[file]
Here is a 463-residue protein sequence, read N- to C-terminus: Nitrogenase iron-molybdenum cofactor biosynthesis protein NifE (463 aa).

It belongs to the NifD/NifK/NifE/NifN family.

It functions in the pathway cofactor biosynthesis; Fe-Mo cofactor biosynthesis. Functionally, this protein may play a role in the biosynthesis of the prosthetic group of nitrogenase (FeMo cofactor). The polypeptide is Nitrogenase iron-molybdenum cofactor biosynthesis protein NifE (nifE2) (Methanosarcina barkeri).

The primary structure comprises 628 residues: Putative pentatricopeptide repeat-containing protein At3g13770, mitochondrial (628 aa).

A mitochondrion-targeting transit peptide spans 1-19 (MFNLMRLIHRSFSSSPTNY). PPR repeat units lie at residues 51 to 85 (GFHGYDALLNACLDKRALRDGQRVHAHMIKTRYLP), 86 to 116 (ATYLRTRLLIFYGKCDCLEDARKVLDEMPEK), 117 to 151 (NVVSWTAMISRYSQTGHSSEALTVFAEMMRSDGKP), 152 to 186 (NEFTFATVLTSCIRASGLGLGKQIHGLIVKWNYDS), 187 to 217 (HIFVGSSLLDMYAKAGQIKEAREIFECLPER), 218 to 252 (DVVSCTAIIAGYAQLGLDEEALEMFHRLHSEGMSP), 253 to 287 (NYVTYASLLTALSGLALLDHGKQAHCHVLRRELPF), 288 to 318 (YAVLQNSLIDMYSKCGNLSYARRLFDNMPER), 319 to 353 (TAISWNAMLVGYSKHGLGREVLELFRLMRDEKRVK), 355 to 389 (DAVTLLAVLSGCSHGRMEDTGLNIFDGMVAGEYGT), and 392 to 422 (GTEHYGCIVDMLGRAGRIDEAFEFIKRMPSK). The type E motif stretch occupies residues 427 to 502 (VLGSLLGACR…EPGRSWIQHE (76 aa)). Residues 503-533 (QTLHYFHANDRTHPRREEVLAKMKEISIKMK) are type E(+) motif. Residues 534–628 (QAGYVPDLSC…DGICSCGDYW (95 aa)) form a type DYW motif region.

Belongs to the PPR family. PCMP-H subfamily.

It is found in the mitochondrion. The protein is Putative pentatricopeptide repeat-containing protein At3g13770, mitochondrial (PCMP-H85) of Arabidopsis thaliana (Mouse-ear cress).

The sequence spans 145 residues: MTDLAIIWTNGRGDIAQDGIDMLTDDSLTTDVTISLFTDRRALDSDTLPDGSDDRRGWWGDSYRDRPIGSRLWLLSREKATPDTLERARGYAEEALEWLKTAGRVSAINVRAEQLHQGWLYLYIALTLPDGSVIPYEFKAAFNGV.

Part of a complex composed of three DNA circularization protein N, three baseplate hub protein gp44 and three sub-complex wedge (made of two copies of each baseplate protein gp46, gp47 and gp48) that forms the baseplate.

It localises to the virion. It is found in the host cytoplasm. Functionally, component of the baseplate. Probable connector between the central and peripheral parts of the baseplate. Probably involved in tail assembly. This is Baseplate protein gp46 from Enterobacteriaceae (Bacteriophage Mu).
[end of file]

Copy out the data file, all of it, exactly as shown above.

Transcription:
Here is a 463-residue protein sequence, read N- to C-terminus: Nitrogenase iron-molybdenum cofactor biosynthesis protein NifE (463 aa).

It belongs to the NifD/NifK/NifE/NifN family.

It functions in the pathway cofactor biosynthesis; Fe-Mo cofactor biosynthesis. Functionally, this protein may play a role in the biosynthesis of the prosthetic group of nitrogenase (FeMo cofactor). The polypeptide is Nitrogenase iron-molybdenum cofactor biosynthesis protein NifE (nifE2) (Methanosarcina barkeri).

The primary structure comprises 628 residues: Putative pentatricopeptide repeat-containing protein At3g13770, mitochondrial (628 aa).

A mitochondrion-targeting transit peptide spans 1-19 (MFNLMRLIHRSFSSSPTNY). PPR repeat units lie at residues 51 to 85 (GFHGYDALLNACLDKRALRDGQRVHAHMIKTRYLP), 86 to 116 (ATYLRTRLLIFYGKCDCLEDARKVLDEMPEK), 117 to 151 (NVVSWTAMISRYSQTGHSSEALTVFAEMMRSDGKP), 152 to 186 (NEFTFATVLTSCIRASGLGLGKQIHGLIVKWNYDS), 187 to 217 (HIFVGSSLLDMYAKAGQIKEAREIFECLPER), 218 to 252 (DVVSCTAIIAGYAQLGLDEEALEMFHRLHSEGMSP), 253 to 287 (NYVTYASLLTALSGLALLDHGKQAHCHVLRRELPF), 288 to 318 (YAVLQNSLIDMYSKCGNLSYARRLFDNMPER), 319 to 353 (TAISWNAMLVGYSKHGLGREVLELFRLMRDEKRVK), 355 to 389 (DAVTLLAVLSGCSHGRMEDTGLNIFDGMVAGEYGT), and 392 to 422 (GTEHYGCIVDMLGRAGRIDEAFEFIKRMPSK). The type E motif stretch occupies residues 427 to 502 (VLGSLLGACR…EPGRSWIQHE (76 aa)). Residues 503-533 (QTLHYFHANDRTHPRREEVLAKMKEISIKMK) are type E(+) motif. Residues 534–628 (QAGYVPDLSC…DGICSCGDYW (95 aa)) form a type DYW motif region.

Belongs to the PPR family. PCMP-H subfamily.

It is found in the mitochondrion. The protein is Putative pentatricopeptide repeat-containing protein At3g13770, mitochondrial (PCMP-H85) of Arabidopsis thaliana (Mouse-ear cress).

The sequence spans 145 residues: MTDLAIIWTNGRGDIAQDGIDMLTDDSLTTDVTISLFTDRRALDSDTLPDGSDDRRGWWGDSYRDRPIGSRLWLLSREKATPDTLERARGYAEEALEWLKTAGRVSAINVRAEQLHQGWLYLYIALTLPDGSVIPYEFKAAFNGV.

Part of a complex composed of three DNA circularization protein N, three baseplate hub protein gp44 and three sub-complex wedge (made of two copies of each baseplate protein gp46, gp47 and gp48) that forms the baseplate.

It localises to the virion. It is found in the host cytoplasm. Functionally, component of the baseplate. Probable connector between the central and peripheral parts of the baseplate. Probably involved in tail assembly. This is Baseplate protein gp46 from Enterobacteriaceae (Bacteriophage Mu).